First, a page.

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Hours

Daily Hours 10:00am - 5:30pm
Thursdays & Fridays 10:00am - 8:00pm

Last ticket sold at 5:15pm
(7:45pm on Thurs & Fri).

Museum Store and Gardens remain open for 30 minutes after closing.

Note: The Museum opens regularly at noon on Sunday and closes at 5:30pm on Fridays. We are pleased to offer extended hours during the Picasso/Dali, Dali/Picasso exhibition (Nov 8, 2014-Feb 16, 2015). Standard Museum hours will resume Feb 17, 2015.


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Ticket Prices

Adults
General Admission: 18-64 $24
Seniors: 65+ $22
Military, Police, Firefighters $22
Children
Teens: 13-17 & College: 18+ w/ID $17
Children: 6-12 $10
Children: 5 and younger FREE
Specials
After 5pm on Thursday: Adults $10
After 5pm on Thursday: Children $8
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Members receive one year of unlimited free museum admission. Join today.

Learn more about Group Discounts.

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Exhibits + Collections

Back to Past Exhibits

Print is the New Black: Dali Printmaker

September 20, 2013 – January 1, 2014

On display are 85 prints from The Dali Museum collection which are representative of multiple print suites and single prints commissioned by various publishers from 1930 to 1976. Often overlooked, prints are a major part of Salvador Dali’s work.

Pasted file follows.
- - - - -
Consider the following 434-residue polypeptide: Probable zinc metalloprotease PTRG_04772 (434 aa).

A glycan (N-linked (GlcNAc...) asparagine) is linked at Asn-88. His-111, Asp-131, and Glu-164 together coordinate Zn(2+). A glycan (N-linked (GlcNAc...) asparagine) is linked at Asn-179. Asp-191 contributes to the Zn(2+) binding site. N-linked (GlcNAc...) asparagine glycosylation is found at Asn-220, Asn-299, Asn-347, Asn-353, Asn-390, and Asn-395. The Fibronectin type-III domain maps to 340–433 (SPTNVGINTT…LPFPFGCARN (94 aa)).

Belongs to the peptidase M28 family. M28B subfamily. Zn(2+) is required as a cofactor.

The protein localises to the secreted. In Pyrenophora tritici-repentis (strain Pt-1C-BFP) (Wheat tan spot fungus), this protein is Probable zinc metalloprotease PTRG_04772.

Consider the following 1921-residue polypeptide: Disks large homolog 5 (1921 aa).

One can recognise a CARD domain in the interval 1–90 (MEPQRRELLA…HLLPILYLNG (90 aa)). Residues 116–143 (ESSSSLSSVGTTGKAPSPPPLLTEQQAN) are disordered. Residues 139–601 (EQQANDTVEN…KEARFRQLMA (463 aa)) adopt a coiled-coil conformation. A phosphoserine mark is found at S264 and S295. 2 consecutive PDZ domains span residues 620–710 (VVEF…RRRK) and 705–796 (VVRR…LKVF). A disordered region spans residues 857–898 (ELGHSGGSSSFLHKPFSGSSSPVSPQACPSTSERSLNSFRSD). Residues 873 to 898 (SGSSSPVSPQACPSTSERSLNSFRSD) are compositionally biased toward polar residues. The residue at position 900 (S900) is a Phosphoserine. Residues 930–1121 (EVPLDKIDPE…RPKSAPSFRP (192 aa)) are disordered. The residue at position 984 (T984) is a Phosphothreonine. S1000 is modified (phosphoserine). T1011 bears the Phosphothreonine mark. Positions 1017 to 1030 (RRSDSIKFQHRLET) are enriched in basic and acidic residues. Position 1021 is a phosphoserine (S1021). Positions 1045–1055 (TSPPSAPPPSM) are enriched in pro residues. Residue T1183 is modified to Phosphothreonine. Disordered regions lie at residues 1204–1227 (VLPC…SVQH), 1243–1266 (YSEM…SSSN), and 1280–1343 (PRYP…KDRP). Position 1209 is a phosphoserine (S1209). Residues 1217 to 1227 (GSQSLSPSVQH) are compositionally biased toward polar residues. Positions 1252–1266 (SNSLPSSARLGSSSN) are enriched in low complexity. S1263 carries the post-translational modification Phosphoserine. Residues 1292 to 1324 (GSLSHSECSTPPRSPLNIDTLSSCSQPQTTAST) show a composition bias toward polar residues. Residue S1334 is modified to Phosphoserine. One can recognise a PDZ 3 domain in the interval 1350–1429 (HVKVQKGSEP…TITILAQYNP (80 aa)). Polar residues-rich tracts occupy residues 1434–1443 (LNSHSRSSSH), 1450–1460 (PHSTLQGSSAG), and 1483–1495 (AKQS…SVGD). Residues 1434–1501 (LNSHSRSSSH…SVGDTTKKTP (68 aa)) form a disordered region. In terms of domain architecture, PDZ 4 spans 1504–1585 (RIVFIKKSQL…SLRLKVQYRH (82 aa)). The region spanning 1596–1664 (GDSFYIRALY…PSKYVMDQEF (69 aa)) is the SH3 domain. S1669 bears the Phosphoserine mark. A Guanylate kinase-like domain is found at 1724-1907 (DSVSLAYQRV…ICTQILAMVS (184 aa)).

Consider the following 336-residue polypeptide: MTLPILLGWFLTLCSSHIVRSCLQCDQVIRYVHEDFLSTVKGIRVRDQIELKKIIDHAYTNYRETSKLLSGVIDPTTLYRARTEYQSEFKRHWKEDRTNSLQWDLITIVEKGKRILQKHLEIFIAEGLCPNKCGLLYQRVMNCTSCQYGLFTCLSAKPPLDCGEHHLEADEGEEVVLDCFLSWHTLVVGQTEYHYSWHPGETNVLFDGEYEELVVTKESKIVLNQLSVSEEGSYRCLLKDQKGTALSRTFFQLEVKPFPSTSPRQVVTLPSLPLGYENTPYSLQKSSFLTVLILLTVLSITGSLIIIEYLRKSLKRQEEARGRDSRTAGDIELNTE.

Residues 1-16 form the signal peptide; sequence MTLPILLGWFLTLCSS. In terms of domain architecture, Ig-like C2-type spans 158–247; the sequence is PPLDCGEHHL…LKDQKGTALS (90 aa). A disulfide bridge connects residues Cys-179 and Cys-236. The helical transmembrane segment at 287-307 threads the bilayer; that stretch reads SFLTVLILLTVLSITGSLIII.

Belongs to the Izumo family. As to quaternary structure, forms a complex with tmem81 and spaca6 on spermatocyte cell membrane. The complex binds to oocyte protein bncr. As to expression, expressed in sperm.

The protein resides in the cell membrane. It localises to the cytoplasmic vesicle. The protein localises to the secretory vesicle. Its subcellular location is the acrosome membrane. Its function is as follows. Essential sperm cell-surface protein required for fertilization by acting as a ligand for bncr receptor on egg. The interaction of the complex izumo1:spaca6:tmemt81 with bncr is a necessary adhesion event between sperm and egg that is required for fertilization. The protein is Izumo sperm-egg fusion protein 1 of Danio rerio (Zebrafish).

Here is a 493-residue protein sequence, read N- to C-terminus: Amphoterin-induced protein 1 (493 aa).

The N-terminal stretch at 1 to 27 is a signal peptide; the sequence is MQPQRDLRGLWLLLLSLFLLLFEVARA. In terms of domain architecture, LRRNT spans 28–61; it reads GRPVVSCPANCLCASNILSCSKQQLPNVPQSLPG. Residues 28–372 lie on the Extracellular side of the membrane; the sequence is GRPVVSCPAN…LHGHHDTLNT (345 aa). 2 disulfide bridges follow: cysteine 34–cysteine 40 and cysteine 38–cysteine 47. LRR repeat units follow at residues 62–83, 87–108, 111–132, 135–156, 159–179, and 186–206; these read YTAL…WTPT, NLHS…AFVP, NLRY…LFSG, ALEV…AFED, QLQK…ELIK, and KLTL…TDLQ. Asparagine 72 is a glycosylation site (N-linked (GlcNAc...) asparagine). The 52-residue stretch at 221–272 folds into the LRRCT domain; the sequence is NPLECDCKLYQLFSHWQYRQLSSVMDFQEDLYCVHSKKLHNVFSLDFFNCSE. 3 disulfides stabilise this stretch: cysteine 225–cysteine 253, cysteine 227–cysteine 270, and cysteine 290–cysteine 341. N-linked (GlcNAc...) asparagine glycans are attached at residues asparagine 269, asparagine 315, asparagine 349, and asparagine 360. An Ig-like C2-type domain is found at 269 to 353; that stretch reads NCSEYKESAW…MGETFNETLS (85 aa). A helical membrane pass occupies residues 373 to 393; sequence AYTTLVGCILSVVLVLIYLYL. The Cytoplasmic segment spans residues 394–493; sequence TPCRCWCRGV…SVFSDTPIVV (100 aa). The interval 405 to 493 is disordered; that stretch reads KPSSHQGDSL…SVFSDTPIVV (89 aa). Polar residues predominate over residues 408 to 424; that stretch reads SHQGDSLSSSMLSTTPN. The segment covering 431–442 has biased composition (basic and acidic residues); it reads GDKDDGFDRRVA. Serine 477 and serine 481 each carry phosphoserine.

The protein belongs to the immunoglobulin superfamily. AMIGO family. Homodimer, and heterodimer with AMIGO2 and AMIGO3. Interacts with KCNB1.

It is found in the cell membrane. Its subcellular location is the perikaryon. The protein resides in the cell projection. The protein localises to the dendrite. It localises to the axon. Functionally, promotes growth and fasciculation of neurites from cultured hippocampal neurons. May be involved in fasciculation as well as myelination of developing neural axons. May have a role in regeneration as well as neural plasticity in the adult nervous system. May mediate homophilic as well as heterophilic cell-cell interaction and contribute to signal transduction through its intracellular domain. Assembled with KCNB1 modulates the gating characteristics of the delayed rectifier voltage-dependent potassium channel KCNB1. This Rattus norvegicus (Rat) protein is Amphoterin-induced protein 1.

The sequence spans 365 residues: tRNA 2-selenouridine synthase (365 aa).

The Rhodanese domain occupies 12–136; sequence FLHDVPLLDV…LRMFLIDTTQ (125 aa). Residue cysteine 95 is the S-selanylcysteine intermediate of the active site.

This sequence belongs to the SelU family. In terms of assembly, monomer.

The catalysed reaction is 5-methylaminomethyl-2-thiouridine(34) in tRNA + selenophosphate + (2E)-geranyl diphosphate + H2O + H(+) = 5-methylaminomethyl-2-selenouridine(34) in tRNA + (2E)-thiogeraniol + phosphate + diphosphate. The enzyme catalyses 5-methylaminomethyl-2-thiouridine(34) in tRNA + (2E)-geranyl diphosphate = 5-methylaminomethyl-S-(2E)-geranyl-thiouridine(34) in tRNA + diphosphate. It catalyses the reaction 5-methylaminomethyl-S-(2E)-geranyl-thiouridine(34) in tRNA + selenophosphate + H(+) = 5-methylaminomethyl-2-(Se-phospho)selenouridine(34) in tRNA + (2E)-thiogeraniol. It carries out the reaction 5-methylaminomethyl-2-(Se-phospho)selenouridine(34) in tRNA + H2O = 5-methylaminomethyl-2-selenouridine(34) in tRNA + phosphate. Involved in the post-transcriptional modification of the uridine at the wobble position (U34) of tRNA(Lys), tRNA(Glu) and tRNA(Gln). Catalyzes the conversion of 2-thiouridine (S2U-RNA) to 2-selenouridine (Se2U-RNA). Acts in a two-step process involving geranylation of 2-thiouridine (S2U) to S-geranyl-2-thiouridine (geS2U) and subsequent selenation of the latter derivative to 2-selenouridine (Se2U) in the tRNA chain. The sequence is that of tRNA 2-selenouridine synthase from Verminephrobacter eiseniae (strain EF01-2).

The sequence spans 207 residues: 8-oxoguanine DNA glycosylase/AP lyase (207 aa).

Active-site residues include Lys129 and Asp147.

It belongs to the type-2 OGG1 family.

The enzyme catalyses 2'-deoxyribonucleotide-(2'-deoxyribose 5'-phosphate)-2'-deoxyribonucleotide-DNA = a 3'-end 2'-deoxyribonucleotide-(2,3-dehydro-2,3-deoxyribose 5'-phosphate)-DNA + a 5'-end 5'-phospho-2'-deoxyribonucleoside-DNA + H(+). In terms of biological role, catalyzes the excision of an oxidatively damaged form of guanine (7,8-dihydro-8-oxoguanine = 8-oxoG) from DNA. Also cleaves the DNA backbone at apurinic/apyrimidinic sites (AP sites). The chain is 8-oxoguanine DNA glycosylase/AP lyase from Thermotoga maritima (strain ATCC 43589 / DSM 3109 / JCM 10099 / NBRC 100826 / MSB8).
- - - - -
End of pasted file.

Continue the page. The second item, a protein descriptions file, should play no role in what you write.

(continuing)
Dali broke through the boundaries of conventional lithography and experimented with a variety of dramatic processes to apply ink to stone, one of which is called “bulletism.” Most celebrated was his use of ink bullets or snail shells filled with printer’s ink. Dali used a fifteenth century harquebus, a type of musket propped on a tripod, to fire bullets filled with printer’s ink at the large stones. This ink- splashed stone was run through a lithographic press leaving an impression which he called “realism of quantified spots.”

Another method Dali employed was taking rhinoceros horns filled with French bread, soaking the bread in ink and crushing it on to the stone creating windmill strokes. He also used eggs filled with ink, gravel, and crushed sea urchin to create a dynamic effect. The combination of these lithographic effects and Dali’s figurative drawing created this unprecedented suite of prints which have inspired art and performance for generations.

The exhibition was curated by the Dali Museum’s senior curator Joan Kropf.

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